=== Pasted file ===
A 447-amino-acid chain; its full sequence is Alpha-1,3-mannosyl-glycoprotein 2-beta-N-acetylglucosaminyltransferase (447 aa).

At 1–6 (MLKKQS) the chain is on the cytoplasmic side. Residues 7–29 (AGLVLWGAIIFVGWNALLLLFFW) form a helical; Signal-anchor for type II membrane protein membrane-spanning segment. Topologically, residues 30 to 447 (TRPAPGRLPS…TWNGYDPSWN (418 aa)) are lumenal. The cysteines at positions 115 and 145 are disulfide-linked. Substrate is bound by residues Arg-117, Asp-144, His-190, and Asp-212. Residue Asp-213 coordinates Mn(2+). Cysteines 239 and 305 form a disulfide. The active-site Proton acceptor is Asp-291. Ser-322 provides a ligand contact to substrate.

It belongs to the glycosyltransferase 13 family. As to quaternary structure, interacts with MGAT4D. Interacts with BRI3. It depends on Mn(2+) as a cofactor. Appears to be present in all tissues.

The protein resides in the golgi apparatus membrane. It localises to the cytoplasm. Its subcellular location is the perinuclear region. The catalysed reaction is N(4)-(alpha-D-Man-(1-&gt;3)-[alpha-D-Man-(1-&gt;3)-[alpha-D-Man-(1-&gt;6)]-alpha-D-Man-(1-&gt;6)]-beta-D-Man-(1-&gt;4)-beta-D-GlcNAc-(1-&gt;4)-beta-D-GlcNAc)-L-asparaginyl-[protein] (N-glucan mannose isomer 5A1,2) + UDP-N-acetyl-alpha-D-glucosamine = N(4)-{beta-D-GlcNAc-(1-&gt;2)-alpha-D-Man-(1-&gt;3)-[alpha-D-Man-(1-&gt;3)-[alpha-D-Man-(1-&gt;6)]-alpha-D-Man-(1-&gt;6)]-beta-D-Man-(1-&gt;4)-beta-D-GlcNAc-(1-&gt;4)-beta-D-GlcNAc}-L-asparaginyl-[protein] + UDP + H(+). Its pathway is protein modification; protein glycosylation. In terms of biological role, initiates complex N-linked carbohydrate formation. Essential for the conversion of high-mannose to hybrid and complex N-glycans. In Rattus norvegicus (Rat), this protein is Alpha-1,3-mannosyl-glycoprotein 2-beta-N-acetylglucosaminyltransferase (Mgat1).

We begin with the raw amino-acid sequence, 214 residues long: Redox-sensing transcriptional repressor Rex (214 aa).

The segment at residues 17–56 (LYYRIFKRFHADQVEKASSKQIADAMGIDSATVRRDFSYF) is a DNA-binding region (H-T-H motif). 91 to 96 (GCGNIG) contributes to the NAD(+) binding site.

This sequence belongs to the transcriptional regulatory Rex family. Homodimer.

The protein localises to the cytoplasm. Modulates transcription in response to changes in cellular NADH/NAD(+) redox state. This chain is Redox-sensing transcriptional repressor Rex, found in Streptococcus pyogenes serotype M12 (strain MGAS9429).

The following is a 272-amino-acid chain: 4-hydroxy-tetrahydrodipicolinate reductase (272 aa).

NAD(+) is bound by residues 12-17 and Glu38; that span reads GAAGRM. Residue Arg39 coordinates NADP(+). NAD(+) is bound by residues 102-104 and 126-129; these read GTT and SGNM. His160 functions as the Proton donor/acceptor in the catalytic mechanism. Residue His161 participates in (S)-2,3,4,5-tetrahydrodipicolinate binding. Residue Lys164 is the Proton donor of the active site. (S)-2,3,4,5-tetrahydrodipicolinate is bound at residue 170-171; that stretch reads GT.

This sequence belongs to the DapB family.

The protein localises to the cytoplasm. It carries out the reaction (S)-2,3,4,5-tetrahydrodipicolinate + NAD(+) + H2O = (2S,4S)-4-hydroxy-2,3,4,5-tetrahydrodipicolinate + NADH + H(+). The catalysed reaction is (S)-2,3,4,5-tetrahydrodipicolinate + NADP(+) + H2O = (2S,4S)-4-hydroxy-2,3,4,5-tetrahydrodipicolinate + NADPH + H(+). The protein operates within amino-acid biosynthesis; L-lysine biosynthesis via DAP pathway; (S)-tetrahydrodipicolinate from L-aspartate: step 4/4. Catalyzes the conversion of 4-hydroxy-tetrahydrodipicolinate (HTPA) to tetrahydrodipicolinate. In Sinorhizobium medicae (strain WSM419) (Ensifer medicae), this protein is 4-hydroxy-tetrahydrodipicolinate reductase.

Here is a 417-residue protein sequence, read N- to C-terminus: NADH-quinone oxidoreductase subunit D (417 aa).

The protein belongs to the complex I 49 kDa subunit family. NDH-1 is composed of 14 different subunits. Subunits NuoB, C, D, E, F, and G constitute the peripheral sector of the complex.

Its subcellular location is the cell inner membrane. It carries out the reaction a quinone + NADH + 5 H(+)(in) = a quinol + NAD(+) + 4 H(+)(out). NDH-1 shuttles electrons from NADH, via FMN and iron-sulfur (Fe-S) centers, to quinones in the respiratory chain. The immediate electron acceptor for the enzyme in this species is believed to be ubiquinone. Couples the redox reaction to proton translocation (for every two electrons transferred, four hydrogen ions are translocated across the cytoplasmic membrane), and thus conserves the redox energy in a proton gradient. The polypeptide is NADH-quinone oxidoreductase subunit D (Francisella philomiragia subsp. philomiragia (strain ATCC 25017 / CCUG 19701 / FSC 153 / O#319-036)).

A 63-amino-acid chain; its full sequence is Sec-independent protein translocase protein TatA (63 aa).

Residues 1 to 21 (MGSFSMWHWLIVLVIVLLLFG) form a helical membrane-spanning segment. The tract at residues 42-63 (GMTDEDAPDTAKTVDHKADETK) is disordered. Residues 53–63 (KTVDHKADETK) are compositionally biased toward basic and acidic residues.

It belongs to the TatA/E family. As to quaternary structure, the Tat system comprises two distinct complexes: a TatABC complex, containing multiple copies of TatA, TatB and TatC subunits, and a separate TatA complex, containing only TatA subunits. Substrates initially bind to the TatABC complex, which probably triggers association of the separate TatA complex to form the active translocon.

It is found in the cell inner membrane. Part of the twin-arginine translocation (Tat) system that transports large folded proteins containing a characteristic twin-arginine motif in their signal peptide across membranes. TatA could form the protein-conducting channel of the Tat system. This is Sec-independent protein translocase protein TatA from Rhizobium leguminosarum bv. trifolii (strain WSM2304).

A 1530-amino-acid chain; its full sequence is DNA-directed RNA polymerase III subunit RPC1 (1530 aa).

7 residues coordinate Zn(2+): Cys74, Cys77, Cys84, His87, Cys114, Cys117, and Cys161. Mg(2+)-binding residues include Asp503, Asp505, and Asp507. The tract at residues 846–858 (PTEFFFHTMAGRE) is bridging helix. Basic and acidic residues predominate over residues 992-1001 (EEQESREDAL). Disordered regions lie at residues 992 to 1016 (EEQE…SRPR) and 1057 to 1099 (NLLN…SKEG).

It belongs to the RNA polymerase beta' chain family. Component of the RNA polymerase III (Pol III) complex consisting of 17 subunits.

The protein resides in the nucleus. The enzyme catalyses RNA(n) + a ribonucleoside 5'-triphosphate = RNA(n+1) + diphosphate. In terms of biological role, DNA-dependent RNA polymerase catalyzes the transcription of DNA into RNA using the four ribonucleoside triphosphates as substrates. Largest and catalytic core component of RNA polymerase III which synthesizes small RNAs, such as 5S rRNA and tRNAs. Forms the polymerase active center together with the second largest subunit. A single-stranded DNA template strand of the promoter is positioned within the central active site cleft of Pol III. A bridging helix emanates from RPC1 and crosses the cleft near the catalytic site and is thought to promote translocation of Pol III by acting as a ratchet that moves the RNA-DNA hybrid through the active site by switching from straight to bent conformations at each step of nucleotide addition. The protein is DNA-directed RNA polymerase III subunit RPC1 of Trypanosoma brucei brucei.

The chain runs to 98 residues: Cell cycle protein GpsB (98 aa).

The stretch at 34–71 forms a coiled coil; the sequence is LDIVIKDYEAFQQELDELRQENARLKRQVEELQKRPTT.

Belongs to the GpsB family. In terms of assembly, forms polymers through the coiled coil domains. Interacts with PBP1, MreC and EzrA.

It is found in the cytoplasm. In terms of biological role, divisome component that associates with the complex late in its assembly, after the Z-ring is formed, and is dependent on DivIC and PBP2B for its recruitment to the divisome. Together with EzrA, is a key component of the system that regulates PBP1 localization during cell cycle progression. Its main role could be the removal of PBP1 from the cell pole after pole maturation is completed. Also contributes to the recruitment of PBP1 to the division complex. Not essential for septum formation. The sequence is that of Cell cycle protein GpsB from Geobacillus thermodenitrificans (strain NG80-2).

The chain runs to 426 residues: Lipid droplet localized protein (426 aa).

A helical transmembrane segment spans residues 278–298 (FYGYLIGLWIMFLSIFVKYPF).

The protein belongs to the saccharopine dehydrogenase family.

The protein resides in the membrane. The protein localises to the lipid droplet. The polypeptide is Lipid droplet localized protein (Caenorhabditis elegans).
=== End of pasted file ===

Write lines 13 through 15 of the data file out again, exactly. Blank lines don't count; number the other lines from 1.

Here is a 417-residue protein sequence, read N- to C-terminus: NADH-quinone oxidoreductase subunit D (417 aa).

The protein belongs to the complex I 49 kDa subunit family. NDH-1 is composed of 14 different subunits. Subunits NuoB, C, D, E, F, and G constitute the peripheral sector of the complex.

Its subcellular location is the cell inner membrane. It carries out the reaction a quinone + NADH + 5 H(+)(in) = a quinol + NAD(+) + 4 H(+)(out). NDH-1 shuttles electrons from NADH, via FMN and iron-sulfur (Fe-S) centers, to quinones in the respiratory chain. The immediate electron acceptor for the enzyme in this species is believed to be ubiquinone. Couples the redox reaction to proton translocation (for every two electrons transferred, four hydrogen ions are translocated across the cytoplasmic membrane), and thus conserves the redox energy in a proton gradient. The polypeptide is NADH-quinone oxidoreductase subunit D (Francisella philomiragia subsp. philomiragia (strain ATCC 25017 / CCUG 19701 / FSC 153 / O#319-036)).